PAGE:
|2nd Maccabees||c.125 B.C.||1 Peter||65|
|Job||c.500 B.C.||2 Peter||61-62|
|Psalms||c.500 B.C.||1 John||57-62|
|Proverbs||c.450 B.C.||2 John||57-62|
|Ecclesiastes||c.300 B.C.||3 John||57-62|
|Song of Songs||c.450 B.C.||Jude||61-62|
|Sirach (Ecclesiasticus)||c.180 B.C.|
Source of dates of New Testament: John A. T. Robinson, "Redating The New Testament" 1976.
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When the Canonical books were chosen. I don’t know the date.
There will be someone who does know that.
Just found the date of the Council of Trent in a CUF article about the Canon of the Bible.
I’m 65 and have been a practicing Catholic all my life. I admit that I am no biblical scholar. My brother-in-law was visiting with us for ten days earlier this month. He is a strict fundamentalist and is a total bible scholar. He is convinced that the universe is only 6,000 years old. I asked him what he thought of all the carbon dating, and of scientists saying that the earth was 4.5 billion years old (I got that from a geology course in college). He said that’s now how the bible counts time. His mother was in my living room while I was showing her some photos from a DVD on my TV. She asked me about one picture of Victoria Falls and I said that it had been doing that for millions of years. My B-i-L interjected, and said that no, it’s only been there for 6,000 years. Can anyone here shed some light on where he comes up with that number?
There are several schools to Young Earth Creatinism, they added the generations of all the people named in the Bible in the geneologies, add 2000 years and you get a number.
It’s based upon a reading, a myopic reading in my opinion, of Genesis 5 and 11. If you add up all the generations and carry them forward until modernity, 6,000 is a close approximation.
There are a few complications: The Pentatuch (Genesis through Deuteronomy) are actually a combination of writings from two eras, the latter contemporaneous with the Exile and return (appx 590 BC). So the table perhaps oversimplifies by listing only the earliest date. Another slight problem is that Isaiah is believed to be both pre-and post exilic (Chs 1-39 pre-Exile), Chs 40 - during Exile.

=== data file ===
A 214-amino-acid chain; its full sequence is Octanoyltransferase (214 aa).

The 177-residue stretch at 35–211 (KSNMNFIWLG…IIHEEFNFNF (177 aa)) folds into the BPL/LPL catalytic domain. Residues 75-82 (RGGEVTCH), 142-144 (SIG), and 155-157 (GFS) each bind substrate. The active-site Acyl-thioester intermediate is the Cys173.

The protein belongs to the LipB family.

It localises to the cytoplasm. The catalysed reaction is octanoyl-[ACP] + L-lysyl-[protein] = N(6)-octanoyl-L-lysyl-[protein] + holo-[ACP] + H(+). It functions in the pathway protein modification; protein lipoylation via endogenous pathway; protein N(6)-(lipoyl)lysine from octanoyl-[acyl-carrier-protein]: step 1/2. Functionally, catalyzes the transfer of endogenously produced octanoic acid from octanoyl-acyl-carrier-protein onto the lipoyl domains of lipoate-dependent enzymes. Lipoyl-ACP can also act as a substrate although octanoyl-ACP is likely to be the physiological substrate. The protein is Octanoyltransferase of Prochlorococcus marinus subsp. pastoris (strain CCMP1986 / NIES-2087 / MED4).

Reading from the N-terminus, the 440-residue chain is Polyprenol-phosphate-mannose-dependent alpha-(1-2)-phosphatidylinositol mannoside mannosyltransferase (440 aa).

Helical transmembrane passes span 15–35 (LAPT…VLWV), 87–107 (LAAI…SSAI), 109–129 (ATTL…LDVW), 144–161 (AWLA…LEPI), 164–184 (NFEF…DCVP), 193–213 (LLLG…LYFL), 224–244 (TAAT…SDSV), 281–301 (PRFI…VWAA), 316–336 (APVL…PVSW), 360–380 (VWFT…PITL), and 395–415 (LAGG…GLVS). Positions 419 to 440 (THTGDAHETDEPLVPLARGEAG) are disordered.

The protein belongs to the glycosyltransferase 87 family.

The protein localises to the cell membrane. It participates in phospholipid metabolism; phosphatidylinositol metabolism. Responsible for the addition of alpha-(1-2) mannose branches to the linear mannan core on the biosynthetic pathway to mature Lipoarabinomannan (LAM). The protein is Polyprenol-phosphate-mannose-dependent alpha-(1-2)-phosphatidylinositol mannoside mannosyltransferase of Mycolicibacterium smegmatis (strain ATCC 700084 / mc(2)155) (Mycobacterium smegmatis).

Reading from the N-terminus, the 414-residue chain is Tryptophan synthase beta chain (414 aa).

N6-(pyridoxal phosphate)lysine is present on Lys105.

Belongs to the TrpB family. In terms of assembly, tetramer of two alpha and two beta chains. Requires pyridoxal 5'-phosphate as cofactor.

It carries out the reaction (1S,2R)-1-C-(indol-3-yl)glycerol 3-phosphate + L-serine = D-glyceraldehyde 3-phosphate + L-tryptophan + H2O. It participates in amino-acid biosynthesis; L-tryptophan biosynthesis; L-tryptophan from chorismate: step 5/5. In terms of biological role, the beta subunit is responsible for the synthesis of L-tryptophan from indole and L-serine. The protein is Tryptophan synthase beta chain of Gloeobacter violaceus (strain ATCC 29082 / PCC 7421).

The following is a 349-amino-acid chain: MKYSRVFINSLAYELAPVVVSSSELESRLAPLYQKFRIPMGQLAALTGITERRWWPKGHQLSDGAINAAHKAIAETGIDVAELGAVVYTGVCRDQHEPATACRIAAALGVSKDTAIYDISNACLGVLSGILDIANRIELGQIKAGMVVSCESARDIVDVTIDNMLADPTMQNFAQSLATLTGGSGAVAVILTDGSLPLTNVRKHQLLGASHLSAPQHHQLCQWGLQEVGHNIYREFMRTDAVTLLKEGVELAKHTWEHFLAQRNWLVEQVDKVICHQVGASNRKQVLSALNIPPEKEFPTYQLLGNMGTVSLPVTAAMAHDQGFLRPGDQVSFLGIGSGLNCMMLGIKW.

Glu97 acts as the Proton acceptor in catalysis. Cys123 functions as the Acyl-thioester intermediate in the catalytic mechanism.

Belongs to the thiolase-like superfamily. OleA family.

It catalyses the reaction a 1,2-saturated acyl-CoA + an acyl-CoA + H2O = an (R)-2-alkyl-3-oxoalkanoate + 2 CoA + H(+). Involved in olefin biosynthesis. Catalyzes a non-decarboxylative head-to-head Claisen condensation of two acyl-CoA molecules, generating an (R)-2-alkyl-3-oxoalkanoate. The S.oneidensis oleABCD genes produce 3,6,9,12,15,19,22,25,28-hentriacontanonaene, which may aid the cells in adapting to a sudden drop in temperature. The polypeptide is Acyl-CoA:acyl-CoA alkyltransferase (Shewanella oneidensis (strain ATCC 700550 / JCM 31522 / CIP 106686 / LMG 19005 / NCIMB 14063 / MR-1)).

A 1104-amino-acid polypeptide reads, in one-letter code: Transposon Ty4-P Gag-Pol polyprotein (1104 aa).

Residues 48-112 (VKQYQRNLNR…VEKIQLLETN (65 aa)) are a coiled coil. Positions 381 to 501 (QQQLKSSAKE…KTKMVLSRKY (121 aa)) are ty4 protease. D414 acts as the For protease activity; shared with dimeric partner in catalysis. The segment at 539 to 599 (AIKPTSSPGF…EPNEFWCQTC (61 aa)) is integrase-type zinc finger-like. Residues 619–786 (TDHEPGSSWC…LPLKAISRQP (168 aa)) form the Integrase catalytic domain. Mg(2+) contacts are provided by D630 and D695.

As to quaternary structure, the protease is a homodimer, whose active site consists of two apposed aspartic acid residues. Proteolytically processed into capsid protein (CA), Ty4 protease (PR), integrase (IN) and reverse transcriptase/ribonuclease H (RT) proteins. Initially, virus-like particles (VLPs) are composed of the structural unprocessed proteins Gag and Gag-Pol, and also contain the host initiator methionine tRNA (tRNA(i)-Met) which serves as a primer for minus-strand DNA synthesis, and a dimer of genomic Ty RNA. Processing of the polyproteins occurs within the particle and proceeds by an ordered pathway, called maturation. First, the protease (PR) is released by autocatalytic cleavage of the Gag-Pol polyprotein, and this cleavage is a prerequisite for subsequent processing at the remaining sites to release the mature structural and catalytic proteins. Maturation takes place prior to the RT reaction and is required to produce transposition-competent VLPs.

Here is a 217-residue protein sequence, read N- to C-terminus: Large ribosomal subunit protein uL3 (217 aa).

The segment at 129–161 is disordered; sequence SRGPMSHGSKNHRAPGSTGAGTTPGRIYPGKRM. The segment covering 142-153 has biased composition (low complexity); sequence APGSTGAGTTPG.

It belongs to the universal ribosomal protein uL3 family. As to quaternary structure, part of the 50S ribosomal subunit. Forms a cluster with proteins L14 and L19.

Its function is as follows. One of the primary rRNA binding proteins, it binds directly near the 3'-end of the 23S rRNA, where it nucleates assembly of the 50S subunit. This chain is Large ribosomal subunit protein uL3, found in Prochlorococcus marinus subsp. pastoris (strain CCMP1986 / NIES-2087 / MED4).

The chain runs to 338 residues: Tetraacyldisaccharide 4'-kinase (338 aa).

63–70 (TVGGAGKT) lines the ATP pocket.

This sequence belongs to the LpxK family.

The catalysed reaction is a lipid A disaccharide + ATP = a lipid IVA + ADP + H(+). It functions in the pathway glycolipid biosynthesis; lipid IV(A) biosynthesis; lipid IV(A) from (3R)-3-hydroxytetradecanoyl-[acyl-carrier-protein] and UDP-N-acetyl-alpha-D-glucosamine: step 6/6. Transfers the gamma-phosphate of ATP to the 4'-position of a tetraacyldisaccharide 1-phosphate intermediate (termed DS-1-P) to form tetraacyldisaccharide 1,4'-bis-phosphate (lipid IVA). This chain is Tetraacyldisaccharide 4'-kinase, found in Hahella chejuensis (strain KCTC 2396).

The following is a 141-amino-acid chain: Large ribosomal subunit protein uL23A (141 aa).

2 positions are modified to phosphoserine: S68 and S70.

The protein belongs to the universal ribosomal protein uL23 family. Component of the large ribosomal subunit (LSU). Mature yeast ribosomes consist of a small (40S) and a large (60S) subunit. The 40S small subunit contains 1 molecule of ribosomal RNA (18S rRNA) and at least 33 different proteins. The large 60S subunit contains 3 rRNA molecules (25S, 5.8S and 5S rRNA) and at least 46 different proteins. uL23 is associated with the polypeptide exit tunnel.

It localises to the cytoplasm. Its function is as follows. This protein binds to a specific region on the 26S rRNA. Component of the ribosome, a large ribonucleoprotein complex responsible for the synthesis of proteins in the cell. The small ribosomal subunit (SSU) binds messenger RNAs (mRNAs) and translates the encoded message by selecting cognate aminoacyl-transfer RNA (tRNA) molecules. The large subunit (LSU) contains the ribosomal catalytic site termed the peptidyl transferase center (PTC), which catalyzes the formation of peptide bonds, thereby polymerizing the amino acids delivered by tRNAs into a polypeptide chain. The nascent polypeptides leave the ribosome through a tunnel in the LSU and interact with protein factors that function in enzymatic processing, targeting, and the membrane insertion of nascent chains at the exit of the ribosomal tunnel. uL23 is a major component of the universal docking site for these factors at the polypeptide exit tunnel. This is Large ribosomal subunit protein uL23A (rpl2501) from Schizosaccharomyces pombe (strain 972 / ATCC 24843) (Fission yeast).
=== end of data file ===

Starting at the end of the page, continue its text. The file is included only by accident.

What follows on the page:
Regarding the New Testament, in the first table in the opening post I like the “early Aramaic version of Matthew” much better than what the scholars simply call “Q”. This would really be much of the material common to Matthew and Luke but not found in Mark.
I saw different references for the Old Testament too. Very interesting to me. And I think it had those two eras separated. I think it was on wiki
I’m not sure of what was in your brother-in-law’s mind.
I’ve heard some say the entire universe was created in six 24 hour days and calculating back through Bible chronology and time periods they arrive at 6,000 years or so to the creation of Adam.
The belief is that the “days” of creation of Genesis can only mean days of 24 hours.
The poster ist a preterist?
Why do you figure it was a preterist? (Many Catholics are partial preterists: they believe that there is a sense in which a prophesy is describing current conditions... but usually to demonstrate a larger theme which will come to full fruition at a future date. For instance: the Beast of Revelations is Nero, whose Hebrew name (QSR NRN) adds up to 666. BUT Nero serves merely as a fore-runner for an apocalyptic repression.)
My figuring was based on the observation that the chart shows all NT books being completed prior to the destruction of Jerusalem in AD 70. Many futurists date many of John's books later than that (but still 1st century).
(P.S. I'm not Catholic, so I'm not familiar with the RCC take on this)